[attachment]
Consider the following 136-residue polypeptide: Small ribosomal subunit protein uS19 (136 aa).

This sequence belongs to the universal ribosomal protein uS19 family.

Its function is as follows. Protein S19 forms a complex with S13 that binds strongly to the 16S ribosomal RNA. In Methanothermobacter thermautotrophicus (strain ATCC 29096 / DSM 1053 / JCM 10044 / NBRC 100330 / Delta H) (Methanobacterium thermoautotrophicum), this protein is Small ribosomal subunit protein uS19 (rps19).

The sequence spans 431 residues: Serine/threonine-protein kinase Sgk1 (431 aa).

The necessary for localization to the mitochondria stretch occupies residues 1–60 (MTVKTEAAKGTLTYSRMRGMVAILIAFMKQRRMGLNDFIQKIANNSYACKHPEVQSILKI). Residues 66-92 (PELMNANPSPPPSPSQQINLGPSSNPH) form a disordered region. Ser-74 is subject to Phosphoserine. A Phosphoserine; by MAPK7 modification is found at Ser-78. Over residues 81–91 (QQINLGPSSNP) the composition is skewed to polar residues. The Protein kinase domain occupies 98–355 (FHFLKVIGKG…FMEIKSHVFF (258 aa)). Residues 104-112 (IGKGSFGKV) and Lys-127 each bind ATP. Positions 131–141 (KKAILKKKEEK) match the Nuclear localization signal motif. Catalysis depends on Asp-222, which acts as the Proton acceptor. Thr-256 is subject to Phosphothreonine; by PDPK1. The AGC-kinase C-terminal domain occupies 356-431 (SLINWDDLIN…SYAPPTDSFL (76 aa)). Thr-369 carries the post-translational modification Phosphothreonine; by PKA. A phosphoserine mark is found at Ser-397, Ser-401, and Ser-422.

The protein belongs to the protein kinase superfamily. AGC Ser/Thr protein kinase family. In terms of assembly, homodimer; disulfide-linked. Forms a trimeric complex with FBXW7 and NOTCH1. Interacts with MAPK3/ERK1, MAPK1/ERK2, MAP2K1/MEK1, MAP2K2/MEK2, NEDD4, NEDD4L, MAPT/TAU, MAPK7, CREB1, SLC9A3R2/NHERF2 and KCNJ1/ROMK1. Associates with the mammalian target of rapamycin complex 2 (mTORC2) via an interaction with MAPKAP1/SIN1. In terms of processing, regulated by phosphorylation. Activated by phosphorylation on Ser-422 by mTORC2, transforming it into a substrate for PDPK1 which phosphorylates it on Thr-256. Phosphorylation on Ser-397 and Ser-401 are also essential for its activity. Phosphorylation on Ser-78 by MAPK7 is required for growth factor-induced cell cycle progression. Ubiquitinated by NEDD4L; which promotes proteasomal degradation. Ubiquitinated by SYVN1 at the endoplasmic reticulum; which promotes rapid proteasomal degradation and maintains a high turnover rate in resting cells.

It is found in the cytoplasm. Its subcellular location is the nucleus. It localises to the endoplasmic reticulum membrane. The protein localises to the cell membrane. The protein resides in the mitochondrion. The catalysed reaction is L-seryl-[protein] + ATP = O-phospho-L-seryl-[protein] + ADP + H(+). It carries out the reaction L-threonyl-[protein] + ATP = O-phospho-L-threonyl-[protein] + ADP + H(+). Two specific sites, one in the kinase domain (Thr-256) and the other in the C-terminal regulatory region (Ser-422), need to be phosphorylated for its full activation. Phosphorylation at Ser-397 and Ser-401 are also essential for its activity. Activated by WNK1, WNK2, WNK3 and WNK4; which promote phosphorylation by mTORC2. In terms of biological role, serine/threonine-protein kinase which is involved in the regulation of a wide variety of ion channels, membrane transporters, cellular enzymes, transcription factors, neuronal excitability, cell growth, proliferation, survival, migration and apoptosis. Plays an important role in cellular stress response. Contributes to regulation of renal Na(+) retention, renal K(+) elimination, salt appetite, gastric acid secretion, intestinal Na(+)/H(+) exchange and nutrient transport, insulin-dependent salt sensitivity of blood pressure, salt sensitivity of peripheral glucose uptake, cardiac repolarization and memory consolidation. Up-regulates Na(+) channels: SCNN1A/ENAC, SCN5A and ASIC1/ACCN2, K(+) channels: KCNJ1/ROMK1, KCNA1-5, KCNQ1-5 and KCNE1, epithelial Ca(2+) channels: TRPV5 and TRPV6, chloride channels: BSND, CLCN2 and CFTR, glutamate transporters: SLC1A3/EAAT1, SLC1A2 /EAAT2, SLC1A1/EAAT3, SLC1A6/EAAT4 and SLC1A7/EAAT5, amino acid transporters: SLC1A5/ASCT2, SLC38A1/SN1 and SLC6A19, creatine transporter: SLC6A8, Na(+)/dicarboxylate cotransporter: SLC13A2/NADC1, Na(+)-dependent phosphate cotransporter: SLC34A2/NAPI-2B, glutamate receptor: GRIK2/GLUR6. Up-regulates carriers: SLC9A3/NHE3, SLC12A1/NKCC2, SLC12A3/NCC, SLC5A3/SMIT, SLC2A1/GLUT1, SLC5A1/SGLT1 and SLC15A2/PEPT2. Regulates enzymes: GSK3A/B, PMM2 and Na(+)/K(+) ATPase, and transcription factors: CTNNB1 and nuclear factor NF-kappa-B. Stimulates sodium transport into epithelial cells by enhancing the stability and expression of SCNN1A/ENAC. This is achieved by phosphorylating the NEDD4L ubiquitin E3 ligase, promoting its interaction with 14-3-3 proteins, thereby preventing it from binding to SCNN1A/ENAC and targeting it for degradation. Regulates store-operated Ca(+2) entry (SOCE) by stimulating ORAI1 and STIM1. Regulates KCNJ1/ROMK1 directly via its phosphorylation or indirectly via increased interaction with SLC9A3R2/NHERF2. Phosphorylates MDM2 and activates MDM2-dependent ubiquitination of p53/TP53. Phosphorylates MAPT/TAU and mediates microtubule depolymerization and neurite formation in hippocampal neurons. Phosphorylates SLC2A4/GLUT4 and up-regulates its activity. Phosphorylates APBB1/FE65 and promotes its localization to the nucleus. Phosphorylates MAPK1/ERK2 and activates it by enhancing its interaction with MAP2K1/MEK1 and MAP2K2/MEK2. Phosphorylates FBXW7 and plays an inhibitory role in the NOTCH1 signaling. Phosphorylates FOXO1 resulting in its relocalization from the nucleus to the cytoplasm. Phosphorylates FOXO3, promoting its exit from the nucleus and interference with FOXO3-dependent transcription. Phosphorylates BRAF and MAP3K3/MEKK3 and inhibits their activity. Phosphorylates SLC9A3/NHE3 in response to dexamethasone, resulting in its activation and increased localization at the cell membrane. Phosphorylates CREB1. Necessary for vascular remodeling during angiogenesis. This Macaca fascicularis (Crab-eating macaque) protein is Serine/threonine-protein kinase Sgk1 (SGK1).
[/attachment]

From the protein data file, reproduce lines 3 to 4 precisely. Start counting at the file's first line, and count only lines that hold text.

Its function is as follows. Protein S19 forms a complex with S13 that binds strongly to the 16S ribosomal RNA. In Methanothermobacter thermautotrophicus (strain ATCC 29096 / DSM 1053 / JCM 10044 / NBRC 100330 / Delta H) (Methanobacterium thermoautotrophicum), this protein is Small ribosomal subunit protein uS19 (rps19).

The sequence spans 431 residues: Serine/threonine-protein kinase Sgk1 (431 aa).